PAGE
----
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Hello everybody! I have a Gentoo 2005.0 installation on an 8 GB partition, and had a SuSE installation on a 45 GB partition. I decided to dump SuSE, and switch ...
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  1. #1
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    Changing root partitions... is it possible?


    Hello everybody! I have a Gentoo 2005.0 installation on an 8 GB partition, and had a SuSE installation on a 45 GB partition. I decided to dump SuSE, and switch to a total Gentoo system. Now I thought that since I have all that free space, I would try to see if I could create a reiserfs partition in the space, copy all the files from my current Gentoo root partition to the new partition, change a few things, and boot from the new partition. So I did the following:
    Code:
    mkreiserfs /dev/hda3
    mount /dev/hda3 /mnt/new_root
    cp -a -v /* /mnt/new_root
    nano /mnt/new_root/etc/fstab
    I edited fstab on the new partition to have /dev/hda3 as root. I also added the new system to my grub.conf, and then rebooted to see what would happen. All went well until it got to the mounting root partition stage, in which a message said something about missing /dev/console, among other files. So I rebooted back into my old Gentoo install, and checked out /dev/hda3. Now everything somehow dissapeared except /sys, /proc, and /tmp! Does anybody know of a method that I can move everything from my old partition to the new one and get a workable system? If I could somehow resize my old root partition to fill up all the space, that would be another way, but as far as I know you can't change the start point of a partition without causing major problems. Any help is appreciated. Thanks.

  2. #2
    Linux Guru sdousley's Avatar
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    i found that this was happening for me too. The solution i found was to manually unmount the partition. Not quite sure why it did it, but it worked for me

    Think it'ssomething to do with the way linux works with mounts etc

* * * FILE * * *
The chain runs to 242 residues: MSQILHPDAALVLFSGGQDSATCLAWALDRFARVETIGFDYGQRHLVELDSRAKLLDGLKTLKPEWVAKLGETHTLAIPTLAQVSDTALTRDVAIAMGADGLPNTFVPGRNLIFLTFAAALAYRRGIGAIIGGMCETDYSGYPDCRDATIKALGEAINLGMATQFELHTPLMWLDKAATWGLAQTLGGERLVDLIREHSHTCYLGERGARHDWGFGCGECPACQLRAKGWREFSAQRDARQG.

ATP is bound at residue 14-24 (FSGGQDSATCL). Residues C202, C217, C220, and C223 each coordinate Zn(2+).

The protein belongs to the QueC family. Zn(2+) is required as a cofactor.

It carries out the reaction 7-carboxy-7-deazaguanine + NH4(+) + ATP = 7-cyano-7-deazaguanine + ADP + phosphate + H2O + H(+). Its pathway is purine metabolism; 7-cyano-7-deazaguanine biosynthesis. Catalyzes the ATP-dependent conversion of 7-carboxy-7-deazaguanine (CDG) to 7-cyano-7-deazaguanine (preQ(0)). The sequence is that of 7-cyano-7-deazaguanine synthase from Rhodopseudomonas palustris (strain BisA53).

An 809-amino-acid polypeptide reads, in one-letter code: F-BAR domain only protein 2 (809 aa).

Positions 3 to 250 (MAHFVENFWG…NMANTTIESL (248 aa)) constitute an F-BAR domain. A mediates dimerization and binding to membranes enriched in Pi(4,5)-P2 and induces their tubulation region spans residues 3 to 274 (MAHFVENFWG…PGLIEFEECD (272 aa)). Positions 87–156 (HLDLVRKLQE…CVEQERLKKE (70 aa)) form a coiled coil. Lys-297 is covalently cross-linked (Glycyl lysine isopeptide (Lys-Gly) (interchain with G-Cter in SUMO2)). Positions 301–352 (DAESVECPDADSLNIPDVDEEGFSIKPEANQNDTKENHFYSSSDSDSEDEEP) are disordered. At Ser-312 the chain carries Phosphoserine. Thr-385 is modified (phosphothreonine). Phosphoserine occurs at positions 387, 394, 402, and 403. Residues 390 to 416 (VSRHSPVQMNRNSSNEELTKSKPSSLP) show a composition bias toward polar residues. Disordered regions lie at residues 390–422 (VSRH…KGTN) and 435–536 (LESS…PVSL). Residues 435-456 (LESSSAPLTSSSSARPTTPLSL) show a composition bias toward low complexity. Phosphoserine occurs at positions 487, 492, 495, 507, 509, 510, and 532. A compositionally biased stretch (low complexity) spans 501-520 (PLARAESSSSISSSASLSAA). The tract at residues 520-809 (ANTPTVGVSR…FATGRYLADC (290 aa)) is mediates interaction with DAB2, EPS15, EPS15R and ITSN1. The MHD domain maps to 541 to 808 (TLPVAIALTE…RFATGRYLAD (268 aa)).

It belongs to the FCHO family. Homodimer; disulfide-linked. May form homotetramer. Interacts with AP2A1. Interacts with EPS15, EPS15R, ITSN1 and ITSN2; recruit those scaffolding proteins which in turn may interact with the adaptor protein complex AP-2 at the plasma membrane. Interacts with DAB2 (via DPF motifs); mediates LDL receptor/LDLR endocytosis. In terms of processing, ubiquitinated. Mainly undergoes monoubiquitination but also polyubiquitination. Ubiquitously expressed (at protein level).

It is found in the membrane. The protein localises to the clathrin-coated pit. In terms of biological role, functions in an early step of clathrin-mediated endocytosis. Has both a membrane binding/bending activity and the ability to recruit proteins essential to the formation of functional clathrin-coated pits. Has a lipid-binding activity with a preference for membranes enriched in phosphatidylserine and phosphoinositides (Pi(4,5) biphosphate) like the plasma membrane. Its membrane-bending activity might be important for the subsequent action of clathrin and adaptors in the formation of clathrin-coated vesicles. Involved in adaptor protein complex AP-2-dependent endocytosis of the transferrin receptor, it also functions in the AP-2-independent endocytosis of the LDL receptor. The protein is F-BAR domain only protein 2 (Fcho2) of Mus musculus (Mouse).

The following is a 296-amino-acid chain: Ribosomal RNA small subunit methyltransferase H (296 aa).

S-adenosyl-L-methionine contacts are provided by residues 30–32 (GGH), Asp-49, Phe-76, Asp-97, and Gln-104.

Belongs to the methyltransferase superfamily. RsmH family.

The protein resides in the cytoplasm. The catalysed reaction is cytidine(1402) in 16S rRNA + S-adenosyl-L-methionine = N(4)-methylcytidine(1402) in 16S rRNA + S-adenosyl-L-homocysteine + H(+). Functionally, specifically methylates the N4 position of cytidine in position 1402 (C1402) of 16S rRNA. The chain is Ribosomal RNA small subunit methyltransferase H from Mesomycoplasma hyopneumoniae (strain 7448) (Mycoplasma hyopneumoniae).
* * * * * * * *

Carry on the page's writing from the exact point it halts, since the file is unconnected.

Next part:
"I am not an alcoholic, alcoholics go to meetings"
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  3. #3
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    do this:
    Code:
    cp -rRf /{root,usr,bin,lib,etc,home,opt,sbin,var} /mnt/new_root
    mkdir /mnt/new_root
    MAKEDEV /mnt/new_root/dev
    then edit /mnt/new_root/etc/fstab to make everything line up, and change /boot/grub/grub.conf to make sure that root=/dev/hdxX points to the new root partition, and if your /boot isn't a seperate partition you need to copy that to the new partition and make sure that grub will boot to that drive.

  4. #4
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    Quote Originally Posted by sdousley
    Think it'ssomething to do with the way linux works with mounts etc
    it means that the /dev/console node doesn't exist, why I told him to do makedev

  5. #5
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    Thanks

    Thanks everyone for your help. Actually, I figured it out by doing a copy this way:
    Code:
     (cd /; tar cvf - .) | (cd /mnt/new_root; tar xf -)
    Tar complained about some of the time stamps, but copied everything perfectly. I didn't even have to makedev to get the new system running. From there it was just a matter of booting from the Gentoo livecd, deleting the old partition and the new partition, creating a new partition with the same starting point as the one that SuSE used to have, and the ending point at the end of the hard drive. Then resize_reiserfs /dev/hda3, and boot into a very nice full-hard drive Gentoo installation!

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